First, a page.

Motivated by a desire to spread Catholicism and attain their own shares of America’s plundered wealth, a group of Spaniards set out to the north from Mexico in the 1760s to begin the California Mission System. The architect of the system, Father Junipero Serra, has been made famous again in recent weeks by the toppling of his statues, and indeed, he was the man who inaugurated the system of Native American slavery and the genocide of native peoples in California. Under the guise of religious conversion, the people of California were subjugated, enslaved, and murdered in numbers which are scarcely conceivable. Three-quarters of the coastal population died.

The Tongva were enslaved to construct the Spanish Mission San Gabriel Arcangel, becoming known to the Spanish not by their ancestral name, but by the exonym Gabrielino. Their enslavement continued in the Mission itself, where neophytes, as the Spanish called the natives forced to reside there, were worked and overseen living what the Spanish called “the Christian life,” but which was a most abject, detestable, and unconscionable state of enslavement and dehumanization. Meanwhile, the Spanish moved into the L.A. Basin, and near the Tongva settlement of Yaanga, founded El Pueblo de Nuestra Señora la Reina de Los Angeles in 1781.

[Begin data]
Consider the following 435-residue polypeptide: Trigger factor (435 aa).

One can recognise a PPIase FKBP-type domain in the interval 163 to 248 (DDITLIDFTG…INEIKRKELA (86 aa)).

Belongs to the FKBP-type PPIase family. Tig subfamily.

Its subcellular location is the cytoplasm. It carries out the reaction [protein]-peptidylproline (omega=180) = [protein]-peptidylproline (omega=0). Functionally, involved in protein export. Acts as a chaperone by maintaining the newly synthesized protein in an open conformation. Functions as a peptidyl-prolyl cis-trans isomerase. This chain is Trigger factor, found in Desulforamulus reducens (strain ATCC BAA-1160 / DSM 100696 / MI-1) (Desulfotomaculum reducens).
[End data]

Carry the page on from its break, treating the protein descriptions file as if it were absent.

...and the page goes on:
The population of Indigenous people in Southern California had been greatly reduced by the conclusion of the Mission Era. With the American conquest of California in 1848 came new treaty promises to protect Tongva lands, yet in keeping with its modus operandi, the Congress refused to honor or consider any such promises. Eighteen “lost treaties” signed following California statehood in the 1850s were never ratified by the Senate, and instead placed under an injunction of secrecy for fifty years, whereupon they were rediscovered. The treaties promised a collective 8.5 million acres to the Tongva, land which represented a fraction of their ancestral region.